What causes gum recession….. Can Gum Recession Happen In An Otherwise Healthy Mouth?
The short answer is that yes, gum recession can happen in a mouth that is otherwise ”healthy.” Gum recession is the process during which the margin of gum tissue surrounding the teeth wears away or pulls back. This process causes exposure of more of the tooth’s surface, or even the tooth’s root. Gaps can form between the teeth and gum line, creating an easy place for bacteria to build up. If left untreated, the teeth can become severely damaged, cause extreme discomfort, and even lead to tooth loss.
How Does it Happen?
Gum recession usually happens gradually. Signs include tooth sensitivity or noticing a tooth that seems to have “gotten longer”. There can also be a noticeable notch where the tooth meets the gum. It’s important NOT to ignore these signs. Prevention (when possible) and early treatment are the keys to repairing the gum and tooth and prevent further damage.
What Causes Gum Recession?
Part of the reason that gum recession can happen, even if you have good oral health habits, comes down to how it happens. Here are a few scenarios that can lead to recession:
Insufficient Dental Care: Skipping or slacking on your regular dental hygiene habits makes it much easier for plague to turn into tartar. This hard substance builds on and between your teeth, and can only be removed at a professional dental cleaning. Tartar increases the likelihood of gum recession. So keep up your daily habits like regular brushing, flossing and rinsing with antibacterial mouthwash to keep tartar buildup to a minimum.
Periodontal Disease: Bacterial infections can destroy gum tissue and the supporting boney tissue that hold the teeth in place. Regular checkups, healthy dietary choices, and proper oral hygiene routines are paramount to preventing gum infection.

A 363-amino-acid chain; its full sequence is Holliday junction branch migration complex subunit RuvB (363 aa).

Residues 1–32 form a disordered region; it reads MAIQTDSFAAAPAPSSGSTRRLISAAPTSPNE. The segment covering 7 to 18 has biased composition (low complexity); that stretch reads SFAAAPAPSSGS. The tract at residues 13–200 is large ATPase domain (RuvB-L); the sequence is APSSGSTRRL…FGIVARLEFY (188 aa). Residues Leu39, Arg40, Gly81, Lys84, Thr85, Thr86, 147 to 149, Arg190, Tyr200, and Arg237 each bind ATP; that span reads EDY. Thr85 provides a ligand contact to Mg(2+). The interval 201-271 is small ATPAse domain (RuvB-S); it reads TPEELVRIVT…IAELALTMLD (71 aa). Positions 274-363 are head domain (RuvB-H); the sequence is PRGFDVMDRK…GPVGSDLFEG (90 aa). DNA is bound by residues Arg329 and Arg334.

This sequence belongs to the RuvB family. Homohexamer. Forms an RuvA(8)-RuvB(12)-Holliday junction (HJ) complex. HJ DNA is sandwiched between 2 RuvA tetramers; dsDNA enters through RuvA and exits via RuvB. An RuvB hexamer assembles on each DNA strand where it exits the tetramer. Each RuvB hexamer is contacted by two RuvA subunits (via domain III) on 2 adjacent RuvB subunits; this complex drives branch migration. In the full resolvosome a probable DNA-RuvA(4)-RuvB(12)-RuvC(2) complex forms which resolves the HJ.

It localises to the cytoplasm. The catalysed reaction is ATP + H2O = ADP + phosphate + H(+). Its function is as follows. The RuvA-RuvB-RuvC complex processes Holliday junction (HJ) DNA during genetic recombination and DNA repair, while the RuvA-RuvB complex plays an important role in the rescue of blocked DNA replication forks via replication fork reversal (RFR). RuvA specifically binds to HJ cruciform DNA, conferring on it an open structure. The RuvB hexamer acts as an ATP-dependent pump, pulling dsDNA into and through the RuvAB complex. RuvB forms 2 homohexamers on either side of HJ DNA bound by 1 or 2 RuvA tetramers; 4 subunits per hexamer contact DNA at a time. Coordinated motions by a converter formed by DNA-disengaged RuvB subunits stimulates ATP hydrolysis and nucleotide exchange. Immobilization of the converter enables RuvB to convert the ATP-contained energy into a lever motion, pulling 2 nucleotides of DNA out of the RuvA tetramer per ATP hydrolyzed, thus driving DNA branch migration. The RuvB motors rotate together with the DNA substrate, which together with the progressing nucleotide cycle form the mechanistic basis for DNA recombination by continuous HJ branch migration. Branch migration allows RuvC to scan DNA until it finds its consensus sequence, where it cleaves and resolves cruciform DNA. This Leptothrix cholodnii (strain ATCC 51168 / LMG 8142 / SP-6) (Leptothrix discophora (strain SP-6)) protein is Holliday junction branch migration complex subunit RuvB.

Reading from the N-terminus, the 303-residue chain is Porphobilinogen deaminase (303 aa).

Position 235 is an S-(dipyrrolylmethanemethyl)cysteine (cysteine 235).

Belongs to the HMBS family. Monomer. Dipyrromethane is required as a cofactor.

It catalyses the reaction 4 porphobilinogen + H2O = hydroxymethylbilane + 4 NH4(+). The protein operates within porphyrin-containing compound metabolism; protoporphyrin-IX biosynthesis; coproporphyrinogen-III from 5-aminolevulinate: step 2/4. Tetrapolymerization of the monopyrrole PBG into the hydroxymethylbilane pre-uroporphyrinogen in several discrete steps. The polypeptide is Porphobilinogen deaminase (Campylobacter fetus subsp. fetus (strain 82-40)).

Remember this: even if you have an otherwise healthy mouth, and stay regular with your oral hygiene, there are many other factors that can cause your gums to start receding:
Genetics: Some people are more susceptible to gum disease. Some people have thinner or weaker gum tissue to start with. Others have larger, more prominent roots. Some studies show that approximately 30% of the population are predisposed to gum recession, regardless of how well they care for their teeth.
Brushing Too Hard: Aggressive tooth brushing creates a high risk for gum recession. This includes several components: Trauma to the gum tissue associated with brushing too hard, using too hard a toothbrush, or cross friction as you brush sideways across the gums. These factors can cause the enamel on the teeth to wear away, and irritate the gums, causing them to recede. The safest way to brush is gently, with a soft-bristled brush, in an up and down motion. Remember how we’ve talked about the benefits of flossing and using an electric toothbrush? It’s all making sense now since we don’t typically brush as hard when using an electric toothbrush.
Hormonal Changes: Women are more susceptible to gum recession related to hormone fluctuations. Across the course of a woman’s life, changes that accompany puberty, pregnancy and menopause can make gums more sensitive and vulnerable to gum recession.
Tobacco Products: Tobacco users develop sticky plaques on their teeth, which also can lead to gum recession.
Grinding and Clenching: The added forces and pressure placed on the teeth that are associated with clenching and grinding of the jaw serve to irritate the gums at their attachment site on the bone, causing the gum tissue to recede from the base of the tooth. A custom-made mouth guard can be helpful for night bruxism. A night guard can protect your teeth from further damage – ask us about this custom made device. One of our patients refer to it as a life saver – we think’s it’s a tooth saver too!
Crooked Teeth and Misaligned Bite: If teeth don’t come together evenly, increased and imbalanced forces are placed upon the gums and bones, increasing the probability that the gums will recede Our product Clearcorrect allows you to straighten your teeth with no metal braces and no messy impressions! It’s a great alternative to braces to help straighten issues with crooked teeth or bite.
Lip or Tongue Piercings: Jewelry in or around the oral cavity can cause repetitive irritation or rubbing of the gums, leading to wearing away of the affected gum tissue.
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